BELGRADE, Serbia (AP) -- The Islamic State can be defeated within "months" of a ceasefire between Syria's government and moderate rebels, U.S. Secretary of State John Kerry said Thursday, urging the world to come together behind a peace strategy recently hashed out by the United States, Russia and other countries.
Kerry said air power alone won't be enough. The campaign will require ground forces, too, he said at a European security conference. He later specified those would be local Syrian and Arab boots on the ground, not Western troops.
U.S. Secretary of State John Kerry, Dec. 3, 2015. (Jonathan Ernst/Pool Photo via AP)
Kerry has been spearheading international efforts to broker an end to fighting between Syrian President Bashar Assad's government and non-terrorist opposition forces, and a political transition process involving elements of each side. The thinking is that peace between the government and moderates would allow the international community to focus military efforts exclusively on defeating IS, al-Qaida's Syria affiliate and other extremist groups.
Iran and Saudi Arabia have endorsed the process. Iran, along with Russia, is Assad's biggest backer. Saudi Arabia and other Sunni monarchies in the Persian Gulf have provided much of the assistance to the rebels.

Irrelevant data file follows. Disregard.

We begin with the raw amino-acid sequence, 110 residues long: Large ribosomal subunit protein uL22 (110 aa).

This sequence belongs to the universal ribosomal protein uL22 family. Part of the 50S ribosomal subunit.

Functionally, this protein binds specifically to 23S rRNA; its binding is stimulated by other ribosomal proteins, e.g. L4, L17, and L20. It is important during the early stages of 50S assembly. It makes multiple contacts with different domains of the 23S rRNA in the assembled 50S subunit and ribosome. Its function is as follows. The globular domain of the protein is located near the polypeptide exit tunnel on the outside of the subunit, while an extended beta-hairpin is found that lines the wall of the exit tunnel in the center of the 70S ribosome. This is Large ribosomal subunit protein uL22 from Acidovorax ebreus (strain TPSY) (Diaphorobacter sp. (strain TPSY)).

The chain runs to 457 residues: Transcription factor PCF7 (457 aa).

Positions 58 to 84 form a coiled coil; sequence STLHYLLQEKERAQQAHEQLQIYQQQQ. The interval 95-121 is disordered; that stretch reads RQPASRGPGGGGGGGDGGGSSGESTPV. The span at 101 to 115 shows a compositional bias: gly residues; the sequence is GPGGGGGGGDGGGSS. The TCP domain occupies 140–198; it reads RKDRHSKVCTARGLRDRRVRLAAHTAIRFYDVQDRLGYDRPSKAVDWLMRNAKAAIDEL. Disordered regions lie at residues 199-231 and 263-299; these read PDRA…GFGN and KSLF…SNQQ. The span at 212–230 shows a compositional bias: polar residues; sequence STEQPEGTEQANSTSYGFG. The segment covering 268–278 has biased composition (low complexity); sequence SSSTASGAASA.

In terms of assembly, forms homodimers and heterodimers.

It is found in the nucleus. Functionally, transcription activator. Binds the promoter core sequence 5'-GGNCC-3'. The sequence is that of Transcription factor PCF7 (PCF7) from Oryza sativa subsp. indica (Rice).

Diplomats hope to start direct discussions between Syria's government and the opposition in the next few weeks. December talks in New York have been mooted.
Kerry said a political transition would be a boon for everyone, allowing the Islamic State to be "eliminated within a matter of months."
The U.S. has spoken generally of degrading and eventually destroying the group. It has tried to avoid timelines.
On the sidelines of the Organization for Security and Cooperation event in Belgrade, Serbia, Kerry met Russian Foreign Minister Sergey Lavrov in a bid to smooth out tensions that have simmered since Turkey downed a Russian warplane last week. Turkey and the U.S. say the plane crossed into Turkish territory from Syria.
Lavrov was to meet later Thursday in Belgrade with Turkish Foreign Minister Mevlut Cavusoglu. It will be the first such face-to-face conversation between high-ranking Russian and Turkish officials since the Nov. 24 incident.
Cooperation between Turkey and Russia is seen as critical for any international effort in Syria.
Underscoring the difficulty of restoring previously warm ties, Russian President Vladimir Putin accused Turkey of buying oil from the Islamic State group on Thursday. He said Turkey's downing of the jet was a "treacherous war crime."